New measures good for housebuilders, Andy Mitchell says, but adds their impact will be mixed
The chairman of the Construction Leadership Council has said the government’s decision to relax the 2m social distancing rules will benefit housebuilders and smaller sites – but warned the industry the restrictions will not disappear overnight.
Firms have been struggling to get productivity on sites up to pre-covid levels as companies have been asked to stick to strict social distancing protocols.
One leading London developer told Building its sites were only operating at 50% while one major contractor said getting levels above 80% was proving to be a sticking point.
“Getting up to 80% is straightforward enough, we can see a way to do it, but above that is really difficult. It requires investment, double shift patterns, making canteens bigger. The logistics of it all requires a hefty outlay.”
Yesterday, the government announced a series of measures which will see the current 2m rule relaxed to 1m from 4 July.
While pubs, restaurants and hairdressers will be allowed to reopen, CLC boss Andy Mitchell said the further easing of lockdown measures would only have a mixed effect for the industry.
“Housing and smaller building works, where you don’t have the space in the first place, the 2m rule makes things a lot more difficult. This will open up more work types that they can do. I think we’ve got to welcome it because it’s bound to help.”
But he warned the protocols firms have spent weeks putting together will be here for months to come.
He added: “Are these rules going to disappear overnight? No. Are they with us for some time to come? For sure they are.”
Yesterday, Prof Chris Whitty, the government’s chief medical adviser, warned: “If people hear a distorted version of what’s being said, that says ‘this is all fine now, it’s gone away’ and start behaving in ways that they normally would have before this virus happened, yes, we will get an uptick [in cases] for sure.”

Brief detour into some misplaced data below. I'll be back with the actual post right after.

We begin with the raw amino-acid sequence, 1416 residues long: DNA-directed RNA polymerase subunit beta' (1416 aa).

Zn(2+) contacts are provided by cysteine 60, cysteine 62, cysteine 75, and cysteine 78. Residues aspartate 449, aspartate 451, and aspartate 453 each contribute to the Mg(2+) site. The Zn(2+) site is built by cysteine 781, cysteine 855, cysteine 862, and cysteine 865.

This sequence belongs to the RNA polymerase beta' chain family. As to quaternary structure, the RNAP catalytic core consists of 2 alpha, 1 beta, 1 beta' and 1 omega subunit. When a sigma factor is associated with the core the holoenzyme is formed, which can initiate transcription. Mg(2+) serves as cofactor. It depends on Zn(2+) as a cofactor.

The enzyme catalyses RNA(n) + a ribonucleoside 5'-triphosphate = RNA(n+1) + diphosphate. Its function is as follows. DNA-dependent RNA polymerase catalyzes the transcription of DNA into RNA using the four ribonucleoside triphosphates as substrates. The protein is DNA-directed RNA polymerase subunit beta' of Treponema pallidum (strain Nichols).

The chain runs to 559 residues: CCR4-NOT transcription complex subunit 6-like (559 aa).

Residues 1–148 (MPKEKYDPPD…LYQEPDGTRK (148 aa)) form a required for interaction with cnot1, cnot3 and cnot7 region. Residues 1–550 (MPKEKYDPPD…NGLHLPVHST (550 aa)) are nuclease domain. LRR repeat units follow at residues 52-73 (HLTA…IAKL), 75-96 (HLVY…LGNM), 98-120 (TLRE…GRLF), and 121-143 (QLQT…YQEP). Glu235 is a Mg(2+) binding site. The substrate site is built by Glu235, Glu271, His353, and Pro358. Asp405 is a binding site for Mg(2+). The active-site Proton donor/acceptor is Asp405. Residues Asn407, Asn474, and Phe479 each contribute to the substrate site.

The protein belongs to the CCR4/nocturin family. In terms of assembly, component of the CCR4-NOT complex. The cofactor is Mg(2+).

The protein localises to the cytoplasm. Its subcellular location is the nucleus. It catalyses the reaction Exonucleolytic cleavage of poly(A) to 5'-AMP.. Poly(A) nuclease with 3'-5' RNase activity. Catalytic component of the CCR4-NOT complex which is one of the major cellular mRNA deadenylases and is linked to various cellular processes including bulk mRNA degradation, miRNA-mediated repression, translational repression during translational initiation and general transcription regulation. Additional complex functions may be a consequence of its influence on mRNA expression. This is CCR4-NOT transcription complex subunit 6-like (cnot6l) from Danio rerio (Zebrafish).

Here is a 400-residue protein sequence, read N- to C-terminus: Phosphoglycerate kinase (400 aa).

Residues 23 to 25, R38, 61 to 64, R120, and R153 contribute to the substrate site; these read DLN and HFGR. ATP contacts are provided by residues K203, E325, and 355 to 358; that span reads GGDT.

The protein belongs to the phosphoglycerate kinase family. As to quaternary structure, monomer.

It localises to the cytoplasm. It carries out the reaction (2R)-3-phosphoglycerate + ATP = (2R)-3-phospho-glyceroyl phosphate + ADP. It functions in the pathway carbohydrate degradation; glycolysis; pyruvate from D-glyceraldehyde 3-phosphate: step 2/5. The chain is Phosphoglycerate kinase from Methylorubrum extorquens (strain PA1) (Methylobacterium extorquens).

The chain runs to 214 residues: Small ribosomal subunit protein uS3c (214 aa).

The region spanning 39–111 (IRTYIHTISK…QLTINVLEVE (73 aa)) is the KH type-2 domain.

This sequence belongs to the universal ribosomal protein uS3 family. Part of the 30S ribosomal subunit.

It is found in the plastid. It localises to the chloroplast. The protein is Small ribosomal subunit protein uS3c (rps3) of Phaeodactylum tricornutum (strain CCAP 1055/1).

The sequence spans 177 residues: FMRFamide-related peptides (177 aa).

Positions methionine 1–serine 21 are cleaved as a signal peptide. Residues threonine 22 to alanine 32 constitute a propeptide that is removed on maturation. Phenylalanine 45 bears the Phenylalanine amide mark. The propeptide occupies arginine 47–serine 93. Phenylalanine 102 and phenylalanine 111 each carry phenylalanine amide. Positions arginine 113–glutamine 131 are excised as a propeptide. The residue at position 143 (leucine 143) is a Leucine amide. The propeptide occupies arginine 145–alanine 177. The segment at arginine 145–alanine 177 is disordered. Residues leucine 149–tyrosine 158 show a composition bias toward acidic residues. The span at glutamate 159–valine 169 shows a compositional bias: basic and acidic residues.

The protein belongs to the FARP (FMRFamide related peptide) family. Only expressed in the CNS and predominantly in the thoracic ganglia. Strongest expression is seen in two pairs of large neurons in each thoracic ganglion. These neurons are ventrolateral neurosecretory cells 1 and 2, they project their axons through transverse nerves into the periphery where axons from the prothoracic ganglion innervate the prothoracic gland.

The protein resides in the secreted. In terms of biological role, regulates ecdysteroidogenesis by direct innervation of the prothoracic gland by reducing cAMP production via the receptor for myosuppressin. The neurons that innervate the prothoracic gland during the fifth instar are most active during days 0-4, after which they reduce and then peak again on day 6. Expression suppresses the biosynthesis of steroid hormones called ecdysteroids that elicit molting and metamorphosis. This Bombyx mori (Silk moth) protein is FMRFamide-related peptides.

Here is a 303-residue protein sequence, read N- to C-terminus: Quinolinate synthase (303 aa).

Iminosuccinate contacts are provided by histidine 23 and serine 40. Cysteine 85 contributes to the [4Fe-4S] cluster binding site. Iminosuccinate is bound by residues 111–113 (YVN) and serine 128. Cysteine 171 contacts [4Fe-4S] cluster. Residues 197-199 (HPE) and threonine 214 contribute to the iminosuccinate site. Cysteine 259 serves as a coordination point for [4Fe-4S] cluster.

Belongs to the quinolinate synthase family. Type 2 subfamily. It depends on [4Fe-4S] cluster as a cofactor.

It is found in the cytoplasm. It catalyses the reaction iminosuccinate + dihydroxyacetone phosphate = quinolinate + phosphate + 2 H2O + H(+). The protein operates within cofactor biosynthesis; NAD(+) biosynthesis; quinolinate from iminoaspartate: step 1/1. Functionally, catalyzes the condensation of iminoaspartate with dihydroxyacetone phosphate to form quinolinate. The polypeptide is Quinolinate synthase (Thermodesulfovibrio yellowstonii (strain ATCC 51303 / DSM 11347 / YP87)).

Mitchell said construction should not expect any special treatment from the government over further relaxing of social distancing guidelines – with people still being told to stay 2m apart “where possible”.
“I can’t see why someone in the construction industry is treated differently to any other industry,” Mitchell said. “How can you have once stance for one industry and a different one for another?”
Meanwhile, Mitchell said the industry should stick together – and not revert to bad practices as contract disputes inevitably arose from the coronavirus crisis.
Typical issues have centred on extension of time, who forks out for the extra cost of implementing social distancing procedures and who foots the bill when a job busts its deadline.
Mitchell, who is also boss of the Thames Tideway super sewer project, said: “No-one’s going to win if we resort to conflict or resort to practices that are going to hurt other people.”
But he admitted his words might fall on deaf ears: “It’s all very well to take a high-minded stance on that but when firms are on the brink of going under it’s not always easy to do the right thing. As the reality continues, I can understand why it’s getting to be tough for people to continue doing the right thing.”
More firms this week have announced redundancy programmes with Norwich contractor RG Carter and Birmingham demolition firm Coleman saying they were cutting jobs because of the slowdown caused by the covid-19 outbreak.